- ICCFA CAFÉ
- PET LOSS
- MUSIC LICENSE
- LOT EXCHANGE
Last week I made a trip to Northampton Community College to give a couple of presentations to the area funeral directors. The day was sponsored by the Mortuary Science Department at Northampton which is led and administered by the very able and capable headmaster John Lunsford. I was very impressed by the events of the day, but for this particular writing I want to share extremely redeeming experience that I had during my sojourn to the great Keystone State.
Having spent a considerable amount of my career teaching I have formed changing opinions of students. My opinions, over the years, have almost always been predicated on the maturity level, or lack thereof, of classes. When I started out teaching in the early 1980s I found most of the classes were composed of students who had a level of maturity, and also who had a mission as to precisely what they were getting involved with in a career in funeral service.
As I have written in past articles devoted to mortuary education over the years it was my hard lot to discover that students were changing, and I concluded that they were not changing for the better, in fact I concluded that the future of our great profession based on my conclusions concerning students looked dim indeed. This opinion was formed before I made my trip to Northampton.
The old saying goes that you “can’t teach an old dog new tricks”, and I have often said that you “can’t teach an old undertaker new tricks,” but Lord knows I was wrong. I was taught some new lessons.
Here is what I learned. I had the good fortune of interacting with a score of mortuary science students from both Northampton, and Mercer County students from New Jersey who generously made the trip across the state line to hear my seminars. I thank Rob Smith (headmaster of Mercer County) for his interest and organizational skills – Smith has always been one of my personal favorites.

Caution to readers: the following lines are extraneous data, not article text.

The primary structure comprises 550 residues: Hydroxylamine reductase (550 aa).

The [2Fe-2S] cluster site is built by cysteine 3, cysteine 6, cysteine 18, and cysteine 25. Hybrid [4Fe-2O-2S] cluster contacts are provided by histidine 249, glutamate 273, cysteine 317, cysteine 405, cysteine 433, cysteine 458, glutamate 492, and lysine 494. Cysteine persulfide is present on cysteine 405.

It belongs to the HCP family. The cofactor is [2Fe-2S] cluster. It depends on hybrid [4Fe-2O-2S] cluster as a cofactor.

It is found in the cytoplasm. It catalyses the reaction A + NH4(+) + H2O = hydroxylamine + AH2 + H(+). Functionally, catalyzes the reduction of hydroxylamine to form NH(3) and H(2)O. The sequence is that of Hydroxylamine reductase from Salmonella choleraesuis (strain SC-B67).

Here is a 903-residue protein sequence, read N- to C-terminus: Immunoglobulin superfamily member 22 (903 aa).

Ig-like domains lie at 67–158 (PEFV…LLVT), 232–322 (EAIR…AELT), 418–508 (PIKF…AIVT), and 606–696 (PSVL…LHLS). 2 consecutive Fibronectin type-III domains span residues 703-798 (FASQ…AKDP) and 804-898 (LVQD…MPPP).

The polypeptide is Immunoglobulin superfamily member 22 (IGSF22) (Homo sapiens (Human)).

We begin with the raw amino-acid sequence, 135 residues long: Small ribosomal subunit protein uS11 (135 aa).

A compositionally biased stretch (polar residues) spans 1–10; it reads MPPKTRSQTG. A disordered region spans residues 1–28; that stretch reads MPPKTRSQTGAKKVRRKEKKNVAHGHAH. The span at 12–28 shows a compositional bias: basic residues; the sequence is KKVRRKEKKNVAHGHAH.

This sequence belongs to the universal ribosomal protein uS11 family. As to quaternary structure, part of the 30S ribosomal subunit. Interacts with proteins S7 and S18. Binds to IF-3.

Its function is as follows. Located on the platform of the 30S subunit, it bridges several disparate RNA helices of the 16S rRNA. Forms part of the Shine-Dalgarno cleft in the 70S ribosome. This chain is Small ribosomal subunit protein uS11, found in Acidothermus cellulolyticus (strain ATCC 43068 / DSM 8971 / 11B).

My interaction with the Northampton student’s actually was predicated on the students own idea for a fund raiser for their fraternity. Of all things these good students decided to sell, now get this friends, TVB’s CD which has all my management and outreach programs on it. I said yes to the idea and freely sent John Lunsford a copy and he and the student’s made impressive cases for the CD, they set up a booth, they promoted the CD, and were very effective salespeople, because at the end of the day they sold $1,000 worth of the CDs and are planning to use the money raised for a charitable purpose. (What charity it was I have forgotten – but I am sure it is worthy.)
What I discovered in dealing with these fine students in the seminar and the CD project was several characteristics which made this old grumpy undertaker’s heart soar. First of all they were all dressed impeccably. Their dress was clearly consistent with the extremely conservative nature of funeral service, and not one of them, that I could see, was using the opportunity to make “a fashion statement.” There also were no snooty “attitudes.” The students were polite, all behaving as professional gentlemen and ladies, and they smiled, yes they actually were smiling, none of them looked like they had been sucking on lemons all day, and they conversed, they talked, they carried on conversations, they extended their hands in cordiality and hospitality, and they actually seemed to behave as if they truly enjoyed being mortuary science students. I did not meet one cranky, grumpy, complaining, or ridiculous student – not one.
The students also seemed interested in my seminars. They asked insightful questions, and actually some of them came up later and requested additional information.
Here is the lesson I learned. I have been way too hard and critical of mortuary science students, and for that I publically apologize. What I personally encountered at Northampton Community College renewed my faith in the future of our great and beloved profession, because no matter what we veteran funeral directors have to say about the future, the future of this great profession to a large extent rests on every breath of air that is taken by mortuary science students right this very moment across this county.
I am the past in funeral service; they are the future. As I flew back to my world I felt the need to write this, to get my error in thinking off my chest, and to publically admit that I was wrong. Mortuary science students are mighty fine people – anyway the ones I encountered at Northampton fit the bill.
Anyway that is one old undertaker’s opinion. TVB